Sun Exposure and Indoor Plants
The right amount of lighting is crucial for plant health. There are certain factors to consider regarding direction of the sun's exposure, as well as how to care for your indoor plants.
Consider differences in sun intensity when planting on the east and west side of shade-casting trees or buildings. Even if east- and west-facing sites receive the same number of hours of sun, they will not produce identical results.
- Gardens with an eastern exposure are illuminated with cool morning sun, then shaded in the afternoon. They are ideal locations for minimizing heat stress in southern climates or for plants such as rhododendrons that can burn in hot sun.
- Gardens with western exposure are shaded in the morning and drenched in hot sun in the afternoon. Sunburn, bleaching, and sometimes death of delicate leaves can result, especially in warm climates and when growing sensitive young or shade-loving plants. Afternoon sun can also cause brightly colored flowers to fade. However, the west side of a building is the ideal place for sun-loving and drought-tolerant plants.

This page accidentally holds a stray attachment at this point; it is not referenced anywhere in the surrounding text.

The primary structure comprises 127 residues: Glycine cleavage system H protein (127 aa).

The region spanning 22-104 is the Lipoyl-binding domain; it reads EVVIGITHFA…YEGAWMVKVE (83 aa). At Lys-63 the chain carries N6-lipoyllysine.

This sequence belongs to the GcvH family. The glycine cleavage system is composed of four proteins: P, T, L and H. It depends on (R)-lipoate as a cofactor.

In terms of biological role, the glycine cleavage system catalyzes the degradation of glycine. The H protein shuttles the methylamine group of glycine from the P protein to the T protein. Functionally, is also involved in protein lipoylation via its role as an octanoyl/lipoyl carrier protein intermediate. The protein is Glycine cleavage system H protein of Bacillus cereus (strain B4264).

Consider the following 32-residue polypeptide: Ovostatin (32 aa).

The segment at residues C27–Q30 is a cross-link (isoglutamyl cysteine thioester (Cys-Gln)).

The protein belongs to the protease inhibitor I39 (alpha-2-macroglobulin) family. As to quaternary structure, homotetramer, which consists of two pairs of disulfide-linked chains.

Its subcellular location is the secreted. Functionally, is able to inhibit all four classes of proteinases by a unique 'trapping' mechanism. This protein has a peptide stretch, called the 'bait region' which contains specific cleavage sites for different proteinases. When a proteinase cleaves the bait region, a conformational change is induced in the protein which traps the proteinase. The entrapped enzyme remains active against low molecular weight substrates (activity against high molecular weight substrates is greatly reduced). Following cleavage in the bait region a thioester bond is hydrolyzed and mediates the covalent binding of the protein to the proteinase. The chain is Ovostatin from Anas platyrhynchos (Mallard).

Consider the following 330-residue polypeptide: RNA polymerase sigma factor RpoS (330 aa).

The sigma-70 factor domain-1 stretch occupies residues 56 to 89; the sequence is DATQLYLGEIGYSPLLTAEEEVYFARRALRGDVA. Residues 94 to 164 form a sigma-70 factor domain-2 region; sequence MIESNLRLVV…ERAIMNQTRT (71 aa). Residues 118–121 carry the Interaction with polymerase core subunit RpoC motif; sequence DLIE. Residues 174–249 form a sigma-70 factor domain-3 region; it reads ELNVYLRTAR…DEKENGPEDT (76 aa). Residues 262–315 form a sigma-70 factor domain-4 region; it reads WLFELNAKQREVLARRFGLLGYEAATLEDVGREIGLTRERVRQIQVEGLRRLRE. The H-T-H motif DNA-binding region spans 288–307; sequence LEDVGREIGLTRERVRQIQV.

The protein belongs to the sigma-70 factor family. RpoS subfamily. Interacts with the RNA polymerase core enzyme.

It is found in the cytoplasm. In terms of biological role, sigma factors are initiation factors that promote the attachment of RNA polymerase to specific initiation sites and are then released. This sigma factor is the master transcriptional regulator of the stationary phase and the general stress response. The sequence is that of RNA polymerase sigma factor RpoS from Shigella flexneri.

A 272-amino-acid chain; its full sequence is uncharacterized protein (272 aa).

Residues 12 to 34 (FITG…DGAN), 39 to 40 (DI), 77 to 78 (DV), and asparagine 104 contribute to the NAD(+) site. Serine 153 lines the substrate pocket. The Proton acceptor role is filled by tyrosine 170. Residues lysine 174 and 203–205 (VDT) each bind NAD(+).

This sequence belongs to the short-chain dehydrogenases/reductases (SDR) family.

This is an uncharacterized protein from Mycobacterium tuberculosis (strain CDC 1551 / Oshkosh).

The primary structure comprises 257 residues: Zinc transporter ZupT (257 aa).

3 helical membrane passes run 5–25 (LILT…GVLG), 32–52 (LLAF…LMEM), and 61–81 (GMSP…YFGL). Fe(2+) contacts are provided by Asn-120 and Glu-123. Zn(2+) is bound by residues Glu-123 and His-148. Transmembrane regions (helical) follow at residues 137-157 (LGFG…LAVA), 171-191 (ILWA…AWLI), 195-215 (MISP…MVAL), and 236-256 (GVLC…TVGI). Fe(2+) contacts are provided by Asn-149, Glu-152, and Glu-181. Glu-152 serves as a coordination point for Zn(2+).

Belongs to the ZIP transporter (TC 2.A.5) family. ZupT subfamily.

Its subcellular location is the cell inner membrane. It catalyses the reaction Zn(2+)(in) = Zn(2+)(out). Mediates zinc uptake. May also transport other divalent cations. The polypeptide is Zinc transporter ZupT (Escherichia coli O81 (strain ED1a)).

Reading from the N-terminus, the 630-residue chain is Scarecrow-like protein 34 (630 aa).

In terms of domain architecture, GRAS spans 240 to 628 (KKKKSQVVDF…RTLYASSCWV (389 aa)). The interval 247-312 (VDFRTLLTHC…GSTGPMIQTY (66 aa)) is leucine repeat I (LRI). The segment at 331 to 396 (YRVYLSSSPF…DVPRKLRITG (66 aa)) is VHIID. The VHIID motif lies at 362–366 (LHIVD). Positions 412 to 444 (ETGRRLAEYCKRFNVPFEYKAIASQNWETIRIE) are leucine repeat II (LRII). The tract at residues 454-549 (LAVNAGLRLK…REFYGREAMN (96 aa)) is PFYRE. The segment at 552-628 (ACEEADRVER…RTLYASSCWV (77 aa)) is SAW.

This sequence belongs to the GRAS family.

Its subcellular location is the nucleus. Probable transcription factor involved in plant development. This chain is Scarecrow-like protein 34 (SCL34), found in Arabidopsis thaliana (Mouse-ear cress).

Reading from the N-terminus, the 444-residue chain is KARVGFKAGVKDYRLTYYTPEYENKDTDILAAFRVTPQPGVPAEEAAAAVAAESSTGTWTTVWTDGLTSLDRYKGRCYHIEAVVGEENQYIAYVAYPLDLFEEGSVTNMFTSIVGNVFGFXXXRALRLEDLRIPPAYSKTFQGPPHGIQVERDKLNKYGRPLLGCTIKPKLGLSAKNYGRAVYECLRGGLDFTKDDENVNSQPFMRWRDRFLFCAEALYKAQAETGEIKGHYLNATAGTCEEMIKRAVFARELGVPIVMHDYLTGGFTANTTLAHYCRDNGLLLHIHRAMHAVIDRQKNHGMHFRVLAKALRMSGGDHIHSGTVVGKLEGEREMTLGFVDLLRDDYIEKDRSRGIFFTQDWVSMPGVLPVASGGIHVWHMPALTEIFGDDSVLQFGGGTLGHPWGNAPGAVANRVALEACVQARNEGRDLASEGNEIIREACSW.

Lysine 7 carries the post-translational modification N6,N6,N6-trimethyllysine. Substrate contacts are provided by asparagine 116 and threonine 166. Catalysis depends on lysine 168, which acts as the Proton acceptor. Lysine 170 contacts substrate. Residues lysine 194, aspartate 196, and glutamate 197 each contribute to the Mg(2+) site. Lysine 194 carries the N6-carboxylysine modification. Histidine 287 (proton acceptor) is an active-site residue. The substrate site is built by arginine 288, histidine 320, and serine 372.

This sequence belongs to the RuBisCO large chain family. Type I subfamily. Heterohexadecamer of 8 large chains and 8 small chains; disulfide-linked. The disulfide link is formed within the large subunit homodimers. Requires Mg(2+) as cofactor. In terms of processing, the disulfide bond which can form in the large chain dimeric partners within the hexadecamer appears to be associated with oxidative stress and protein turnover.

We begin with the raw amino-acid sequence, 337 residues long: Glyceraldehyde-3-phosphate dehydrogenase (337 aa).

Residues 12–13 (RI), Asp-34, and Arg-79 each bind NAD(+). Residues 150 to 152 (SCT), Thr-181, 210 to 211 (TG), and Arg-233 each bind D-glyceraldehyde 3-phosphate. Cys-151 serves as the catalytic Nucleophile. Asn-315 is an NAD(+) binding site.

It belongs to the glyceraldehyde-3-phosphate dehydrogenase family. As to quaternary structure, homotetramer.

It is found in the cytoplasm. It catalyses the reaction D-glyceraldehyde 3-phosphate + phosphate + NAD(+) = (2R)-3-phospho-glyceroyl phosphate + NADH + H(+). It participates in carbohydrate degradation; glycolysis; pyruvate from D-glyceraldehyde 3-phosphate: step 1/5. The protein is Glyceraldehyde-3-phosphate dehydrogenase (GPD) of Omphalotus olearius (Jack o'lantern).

Indoors When growing potted plants indoors, supplement natural light with fluorescent or grow lights. Sometimes in winter the weather may be cloudy for days, even weeks. This creates problems for tropical plants, potted flowers, and even foliage plants that need light to remain healthy. The solution is to hang a fluorescent shop light directly over your indoor plants. Special grow lights or full spectrum bulbs (formulated to produce light wavelengths that plants need most) can be used in place of fluorescent bulbs for spectacular results with flowering plants. For extra-easy maintenance, plug the lights into an automatic timer, then set them to turn on for 14 to 16 hours a day and off again at night.No matter how intense or dim your lighting source, or which direction it's coming from, you can still grow beautiful plants with the right know-how.
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